Expert Guide To Dog Dental Care

dog dental care

Do you know how to properly care for your dog’s dental health? When you think about most research articles that delve into pet health and care, they mostly refer to nutrition, regular veterinary visits, buying your doggos’ safe, non-toxic toys and treats etc. Most pet parents are unaware of the time and care it requires to ensure optimal dental health. 


According to research, around 80% of dogs develop some kind of dental disease, particularly gum disease by the age of 2 or 3. Plaque is a sticky substance that forms when leftover food particles and saliva mix. It builds up on the teeth, and remains invisible to the naked eye - making it extremely hard for dog parents to catch. Left untreated for a long time, plaque transforms into tartar which can only be removed under professional vet care. 


Moreover, even after a proper vet administered dental cleaning, plaque can start forming again in 12 hours due to the leftover food particles and saliva mixing again. With dental disease being one of the most widespread diseases among dogs, it’s extremely important for pet parents to be aware of proper dental care.


And, we are going to save you time from having to search all over the internet. In this article, we are going to give you a run down on everything you need to know to ensure excellent dental health - from basic tips and signs to look out to proper treatment.


Taking Care Of Your Dog’s Teeth

Taking Care Of Your Dog’s Teeth

Just like us humans, dogs need regular dental care - which contributes greatly to your doggos’ overall health. If their dental hygiene suffers, the whole system suffers - no matter how much effort you put into providing the best nutrition, getting regular vet checkups etc.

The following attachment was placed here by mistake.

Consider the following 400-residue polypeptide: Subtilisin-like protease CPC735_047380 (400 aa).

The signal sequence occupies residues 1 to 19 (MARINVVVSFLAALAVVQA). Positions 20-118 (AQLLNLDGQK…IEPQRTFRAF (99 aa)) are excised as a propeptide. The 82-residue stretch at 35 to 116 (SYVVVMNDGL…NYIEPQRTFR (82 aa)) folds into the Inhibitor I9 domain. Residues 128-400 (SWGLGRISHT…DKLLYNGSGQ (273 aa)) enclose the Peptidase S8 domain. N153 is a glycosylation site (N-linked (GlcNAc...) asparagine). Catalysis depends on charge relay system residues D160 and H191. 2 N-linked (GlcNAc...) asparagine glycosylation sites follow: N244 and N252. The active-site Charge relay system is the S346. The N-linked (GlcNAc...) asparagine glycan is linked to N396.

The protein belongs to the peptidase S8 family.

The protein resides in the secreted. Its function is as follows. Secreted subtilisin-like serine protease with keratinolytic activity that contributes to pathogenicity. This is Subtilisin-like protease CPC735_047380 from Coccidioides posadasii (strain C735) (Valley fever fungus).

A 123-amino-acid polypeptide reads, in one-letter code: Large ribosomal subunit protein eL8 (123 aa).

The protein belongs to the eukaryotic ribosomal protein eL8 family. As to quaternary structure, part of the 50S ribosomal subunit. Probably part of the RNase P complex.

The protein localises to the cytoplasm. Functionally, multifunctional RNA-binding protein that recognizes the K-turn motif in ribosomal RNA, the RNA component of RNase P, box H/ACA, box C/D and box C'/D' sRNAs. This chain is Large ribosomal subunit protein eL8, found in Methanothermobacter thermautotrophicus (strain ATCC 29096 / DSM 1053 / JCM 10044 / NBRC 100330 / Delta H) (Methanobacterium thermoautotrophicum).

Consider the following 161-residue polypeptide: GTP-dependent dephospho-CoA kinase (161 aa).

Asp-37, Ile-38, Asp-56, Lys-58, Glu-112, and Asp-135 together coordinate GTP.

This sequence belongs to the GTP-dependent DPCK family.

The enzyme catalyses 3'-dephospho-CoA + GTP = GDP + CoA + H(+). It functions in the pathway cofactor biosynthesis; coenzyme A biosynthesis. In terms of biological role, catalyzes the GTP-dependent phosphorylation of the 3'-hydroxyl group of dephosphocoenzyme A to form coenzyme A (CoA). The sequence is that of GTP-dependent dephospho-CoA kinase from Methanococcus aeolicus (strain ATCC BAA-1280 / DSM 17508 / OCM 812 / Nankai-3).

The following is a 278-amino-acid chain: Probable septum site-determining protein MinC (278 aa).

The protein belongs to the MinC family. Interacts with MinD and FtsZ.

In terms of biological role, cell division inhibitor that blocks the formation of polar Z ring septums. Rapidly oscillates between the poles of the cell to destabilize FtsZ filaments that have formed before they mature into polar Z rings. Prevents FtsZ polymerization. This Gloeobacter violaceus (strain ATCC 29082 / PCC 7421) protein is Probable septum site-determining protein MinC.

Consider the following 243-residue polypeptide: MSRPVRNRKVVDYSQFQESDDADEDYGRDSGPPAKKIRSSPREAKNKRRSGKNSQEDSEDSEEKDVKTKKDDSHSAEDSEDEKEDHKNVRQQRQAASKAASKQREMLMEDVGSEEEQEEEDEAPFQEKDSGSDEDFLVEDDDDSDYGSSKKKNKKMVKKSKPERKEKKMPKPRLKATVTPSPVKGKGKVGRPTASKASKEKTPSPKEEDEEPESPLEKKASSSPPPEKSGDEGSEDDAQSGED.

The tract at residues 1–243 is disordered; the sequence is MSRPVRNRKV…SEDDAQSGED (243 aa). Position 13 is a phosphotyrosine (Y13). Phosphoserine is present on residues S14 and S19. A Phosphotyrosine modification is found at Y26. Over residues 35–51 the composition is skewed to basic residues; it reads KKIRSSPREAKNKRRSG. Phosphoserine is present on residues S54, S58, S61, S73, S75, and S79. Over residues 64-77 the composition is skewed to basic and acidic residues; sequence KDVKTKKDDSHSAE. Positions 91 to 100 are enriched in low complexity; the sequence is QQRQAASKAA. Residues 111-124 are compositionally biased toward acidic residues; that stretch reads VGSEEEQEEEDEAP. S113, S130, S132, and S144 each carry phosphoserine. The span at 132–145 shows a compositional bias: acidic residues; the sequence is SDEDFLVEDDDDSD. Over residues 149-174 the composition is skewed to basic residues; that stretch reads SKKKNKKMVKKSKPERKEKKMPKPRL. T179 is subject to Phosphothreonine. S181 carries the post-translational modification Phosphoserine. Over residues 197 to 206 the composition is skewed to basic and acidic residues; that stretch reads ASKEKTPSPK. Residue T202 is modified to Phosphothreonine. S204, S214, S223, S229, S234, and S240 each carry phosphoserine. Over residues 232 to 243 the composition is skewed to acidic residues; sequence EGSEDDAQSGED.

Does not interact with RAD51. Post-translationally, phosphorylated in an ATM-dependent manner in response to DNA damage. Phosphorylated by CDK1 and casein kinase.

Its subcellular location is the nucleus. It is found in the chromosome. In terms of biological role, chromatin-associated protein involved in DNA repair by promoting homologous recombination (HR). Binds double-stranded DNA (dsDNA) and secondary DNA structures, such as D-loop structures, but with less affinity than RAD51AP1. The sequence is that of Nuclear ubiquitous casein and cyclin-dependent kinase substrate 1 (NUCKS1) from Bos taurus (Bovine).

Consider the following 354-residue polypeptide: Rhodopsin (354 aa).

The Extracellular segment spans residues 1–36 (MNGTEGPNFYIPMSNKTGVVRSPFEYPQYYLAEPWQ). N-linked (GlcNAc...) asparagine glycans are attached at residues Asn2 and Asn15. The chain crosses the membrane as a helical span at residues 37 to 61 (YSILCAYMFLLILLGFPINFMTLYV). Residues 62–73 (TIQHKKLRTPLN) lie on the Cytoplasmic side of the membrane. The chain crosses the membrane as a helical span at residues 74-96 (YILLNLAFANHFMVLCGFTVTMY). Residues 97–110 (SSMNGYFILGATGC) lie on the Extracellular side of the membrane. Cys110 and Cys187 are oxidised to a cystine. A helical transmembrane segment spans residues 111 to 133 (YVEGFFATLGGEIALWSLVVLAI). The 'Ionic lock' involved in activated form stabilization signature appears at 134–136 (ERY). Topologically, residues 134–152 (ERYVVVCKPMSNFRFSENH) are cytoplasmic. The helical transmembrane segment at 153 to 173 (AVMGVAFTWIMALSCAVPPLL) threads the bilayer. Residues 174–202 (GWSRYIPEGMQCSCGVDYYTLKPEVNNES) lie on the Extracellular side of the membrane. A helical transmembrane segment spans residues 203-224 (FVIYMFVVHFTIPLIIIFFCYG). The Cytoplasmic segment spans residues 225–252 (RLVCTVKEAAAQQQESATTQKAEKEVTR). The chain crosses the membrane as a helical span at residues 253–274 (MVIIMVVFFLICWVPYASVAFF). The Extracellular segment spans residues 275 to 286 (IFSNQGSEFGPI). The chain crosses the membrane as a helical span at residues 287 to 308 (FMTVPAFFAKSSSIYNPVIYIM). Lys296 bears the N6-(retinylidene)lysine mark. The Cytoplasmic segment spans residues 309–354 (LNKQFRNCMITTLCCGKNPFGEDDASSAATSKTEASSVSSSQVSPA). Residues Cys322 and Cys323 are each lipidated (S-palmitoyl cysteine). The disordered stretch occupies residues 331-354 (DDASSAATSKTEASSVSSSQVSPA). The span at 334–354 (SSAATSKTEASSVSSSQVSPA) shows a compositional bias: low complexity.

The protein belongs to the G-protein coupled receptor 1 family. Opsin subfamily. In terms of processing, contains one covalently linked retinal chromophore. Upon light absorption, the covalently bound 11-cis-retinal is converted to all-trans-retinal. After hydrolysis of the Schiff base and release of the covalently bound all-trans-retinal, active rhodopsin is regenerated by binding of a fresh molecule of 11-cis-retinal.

So when bringing your pet home for the first time, or if you’ve had a dog all this time, it’s important to start a dental care routine. It’s never too late to start building the habits - however, starting them young will make it much easier on you. 

Dogs grow accustomed to things - similar to us. If you start cleaning their ears, brushing their teeth etc., they understand that it’s normal for you to do such things to take care of them and protect them. If you’ve had a dog whose ears or teeth have never been cleaned by you - and suddenly you make an effort to do so, it’s a foreign concept that is bound to trigger discomfort and lead to territorial behavior. It's not to say that it can’t be done - it just will require a lot of patience and practice from your end. 

Brushing your dog’s teeth

Brushing your dog’s teeth

First things first, you need to gather up the essentials - toothbrush, and toothpaste. You can find these at your local pet supply store - make sure you purchase a toothpaste made specially for canine. You may think  “well what’s in a toothpaste?” but human toothpaste actually contains some ingredients that are toxic to pets.